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 Tanaka SIG Sauer P226 ST review

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Modelgun Enthusiast
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Location / Country : Denmark
Registration date : 2011-11-30

PostSubject: Tanaka SIG Sauer P226 ST review   Sat Nov 23, 2013 10:40 am

1. Intro
The SIG P226 is a full-sized, service-type pistol made by SIG Sauer. It is the same basic design of the SIG P220, but developed to use higher capacity, staggered-column magazines in place of the single-column magazines of the P220. The SIG Sauer P226 and its variants are in service with numerous law enforcement and military organizations worldwide.
The P226 was designed for entry into the XM9 Service Pistol Trials that were held by the US Army in 1984 to find a replacement for the M1911A1. Only the Beretta 92F and the SIG P226 satisfactorily completed the trials. The Navy SEALs, however, chose to adopt the P226 later. Schweizerische Industrie Gesellschaft is a Swiss company and Swiss law severely restricts the export of firearms. Consequently, SIG entered into an agreement with German gun manufacturer (and eventual owner) J.P. Sauer & Sohn to facilitate an export market for their products. For the U.S. military XM9 trials, the P226 was imported by Saco Defense. Interarms took over importing when the pistol was introduced for civilian sales.
The P226, like the other members of the SIG Classic family, operates by the locked breech short-recoil method pioneered by John Browning. On firing, the slide and barrel are locked together for a few millimeters of rearward movement, after which the barrel is cammed down at the rear. By this time the bullet has left the barrel and the pressure has dropped to safe levels, whereupon the slide completes the rearward stroke, ejecting the spent cartridge. The recoil spring then propels the slide forward, stripping a round from the magazine and in the last few millimeters of forward movement the barrel is cammed upwards, locking the slide and barrel together again. Instead of the locking lugs and recesses milled into the barrel and slide of other Browning-type weapons (such as the Colt M1911A1, Browning Hi-Power and CZ 75), the P226 locks the barrel and slide together using an enlarged breech section of the barrel locking into the ejection port. This modified system, which was devised by SIG based on Charles Petter's Modčle 1935A pistol and their own SIG P210, has no functional disadvantages compared to the original system, and has since been copied by numerous firearm manufacturers.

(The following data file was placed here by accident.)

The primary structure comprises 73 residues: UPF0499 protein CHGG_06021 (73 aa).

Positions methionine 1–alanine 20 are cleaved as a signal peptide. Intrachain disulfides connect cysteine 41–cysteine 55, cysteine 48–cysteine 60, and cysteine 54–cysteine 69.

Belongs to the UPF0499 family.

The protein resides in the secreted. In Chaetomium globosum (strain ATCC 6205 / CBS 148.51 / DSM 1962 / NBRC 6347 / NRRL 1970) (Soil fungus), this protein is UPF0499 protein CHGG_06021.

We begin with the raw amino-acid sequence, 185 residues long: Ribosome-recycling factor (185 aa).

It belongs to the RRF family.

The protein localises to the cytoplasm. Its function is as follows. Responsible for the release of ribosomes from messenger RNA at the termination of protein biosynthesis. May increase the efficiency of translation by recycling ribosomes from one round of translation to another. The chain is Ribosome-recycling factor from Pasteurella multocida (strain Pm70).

The standard SIG P226 incorporates a decocking lever on the left side of the frame above the magazine release button, which allows the hammer to be dropped safely. By using the decocking lever, the hammer can be de-cocked without actuating the firing pin block, making it impossible to accidentally fire the weapon by using the decocking lever. Furthermore, using the decocking lever makes the weapon "drop safe", which means the firing pin will be blocked from striking a loaded round unless the trigger is pulled. Pulling the trigger and slowly lowering the hammer does not make the weapon "drop safe", and can result in an accidental discharge if sufficient force is applied to the hammer. Properly decocked, the pistol can be holstered safely and can be fired in double action mode by simply pulling the trigger. The SIG P226 has no manual safety.
The standard P226 has a black anodized, stainless steel slide. The frame of most models is made from hard anodized aluminum alloy. The SIG Sauer P226 ST was a limited production all-stainless version of the SIG P226 pistol. It is heavier than a standard P226 because the frame was made of stainless steel instead of aluminum. Weight with the magazine was a hefty 1196g vs 964g of the standard aluminum-framed version. The added weight of an all-stainless frame is claimed to provide greater recoil reduction and a quicker return to target between shots making it a common choice among Practical Shooting competitors. The P226 Stainless had a blued barrel and featured a railed frame. The frames were made in Germany in very limited numbers. The P226 ST is no longer manufactured.

2. Box and content

The box is straight forward brown cardboard top and styrene bottom. Black print on the cardboard top and a silver label that, without reading Japanese, tells this is in silver finish. In addition to silver finish, this is also the HW version.

Content of the box is as simple as the box top. Modelgun, magazine, 5 cartridges, loading tool, an Allen wrench (hex wrench) and the instruction sheet. (in japanse)

So far I would say that what is needed is there, straight and simple.

3. Look